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Cucurbita moschata


This winter squash has been cultivated in tropical and subtropical areas of the Americas since Pre-Colombian times. Evidence of its use has been found in archeological diggings. It is a very old variety not often available through seed companies.


The Tahitian Butternut squash is an especially good vegetable for storage. Its flesh becomes sweeter as it is stored in a cool, dark place. It can be cooked like other sweet squashes.


Three to four seeds should be planted up to 1 in deep, on a slightly raised mound with about 6 ft between mounds. Vines will grow along the ground, rooting at nodes, growing best in soils high in organic matter. Fruits may weigh up to 40? in a long, warm growing season so trellises are not recommended unless very sturdy. Fruit is curved with a bulbous end and covered with skin that is buff-colored, smooth and hard. Older fruiting branches may die off but younger ones will support growth. Honeybees are attracted to the flowers and along with bumblebees are the most successful pollinators.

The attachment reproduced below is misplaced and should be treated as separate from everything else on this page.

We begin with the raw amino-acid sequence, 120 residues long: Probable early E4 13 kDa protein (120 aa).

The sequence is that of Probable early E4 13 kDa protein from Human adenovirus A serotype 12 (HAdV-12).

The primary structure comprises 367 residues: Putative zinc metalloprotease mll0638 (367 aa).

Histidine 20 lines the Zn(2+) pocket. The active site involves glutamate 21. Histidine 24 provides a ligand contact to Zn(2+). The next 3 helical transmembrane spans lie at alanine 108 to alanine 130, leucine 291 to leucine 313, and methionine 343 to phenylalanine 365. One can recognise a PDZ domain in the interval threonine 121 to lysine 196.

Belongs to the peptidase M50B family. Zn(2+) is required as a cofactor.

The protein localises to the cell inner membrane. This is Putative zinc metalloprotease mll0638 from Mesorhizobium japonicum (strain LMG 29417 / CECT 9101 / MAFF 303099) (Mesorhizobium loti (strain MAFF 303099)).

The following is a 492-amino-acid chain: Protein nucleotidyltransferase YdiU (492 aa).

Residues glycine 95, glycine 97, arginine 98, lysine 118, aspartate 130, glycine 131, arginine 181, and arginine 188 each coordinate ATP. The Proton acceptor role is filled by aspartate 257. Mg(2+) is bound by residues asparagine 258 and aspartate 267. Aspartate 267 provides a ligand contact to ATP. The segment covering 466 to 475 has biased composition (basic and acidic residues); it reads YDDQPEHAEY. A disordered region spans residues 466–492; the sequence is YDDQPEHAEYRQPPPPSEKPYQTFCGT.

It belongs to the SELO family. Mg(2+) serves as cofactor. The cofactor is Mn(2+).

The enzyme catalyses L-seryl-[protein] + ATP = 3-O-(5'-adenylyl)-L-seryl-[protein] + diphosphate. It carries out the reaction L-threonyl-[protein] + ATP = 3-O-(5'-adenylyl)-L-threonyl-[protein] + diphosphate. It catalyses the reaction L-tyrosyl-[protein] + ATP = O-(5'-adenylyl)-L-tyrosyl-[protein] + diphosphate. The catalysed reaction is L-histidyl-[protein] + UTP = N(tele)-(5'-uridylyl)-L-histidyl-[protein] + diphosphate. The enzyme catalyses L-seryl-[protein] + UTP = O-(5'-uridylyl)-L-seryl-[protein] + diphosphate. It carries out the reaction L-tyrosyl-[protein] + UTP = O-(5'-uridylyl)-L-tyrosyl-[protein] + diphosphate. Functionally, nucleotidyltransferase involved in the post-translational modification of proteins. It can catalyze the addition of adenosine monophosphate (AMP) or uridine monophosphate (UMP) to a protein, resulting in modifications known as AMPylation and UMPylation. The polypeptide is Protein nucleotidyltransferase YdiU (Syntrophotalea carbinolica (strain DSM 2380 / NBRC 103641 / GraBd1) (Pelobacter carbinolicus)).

Harvesting and Seed Production

Harvest the Tahitian Butternut squash when a buff tan color has spread uniformly from blossom end to stem. Cross pollination with other varieties is common. Pollinating bees will mix different squash pollens as they fly approximately ½ mile in all directions from their hive to gather nectar. For a harvest of pure seed, different varieties should not be planted closer than 0.8 km (1/2 mile). Choose a healthy plant and let only one squash grow until the vine frosts or dies. Store the squash for a time to further mature the seeds. Scoop out the seeds, separate from pulp, wash, dry for 2 weeks in open air, and store in airtight container. Seeds can be viable for up to 5 years.

Pests and Diseases

Squash vine borer causes the whole plant to wilt and die. To lessen the damage, cover the stems with a small amount of soil so that the vines form roots at many nodules. Grey and striped beetles chew leaves and may carry other diseases.

Cooking and Nutrition

Hard winter squashes contain much more vitamin A than paler-fleshed summer varieties. Very versatile as food for human, they may be roasted whole (with a few holes punched through the skin), boiled, fried, mashed, steamed, cut into strips and dried for grinding into flour. It can be used in pies and breads. Immature squash may be cooked and eaten whole.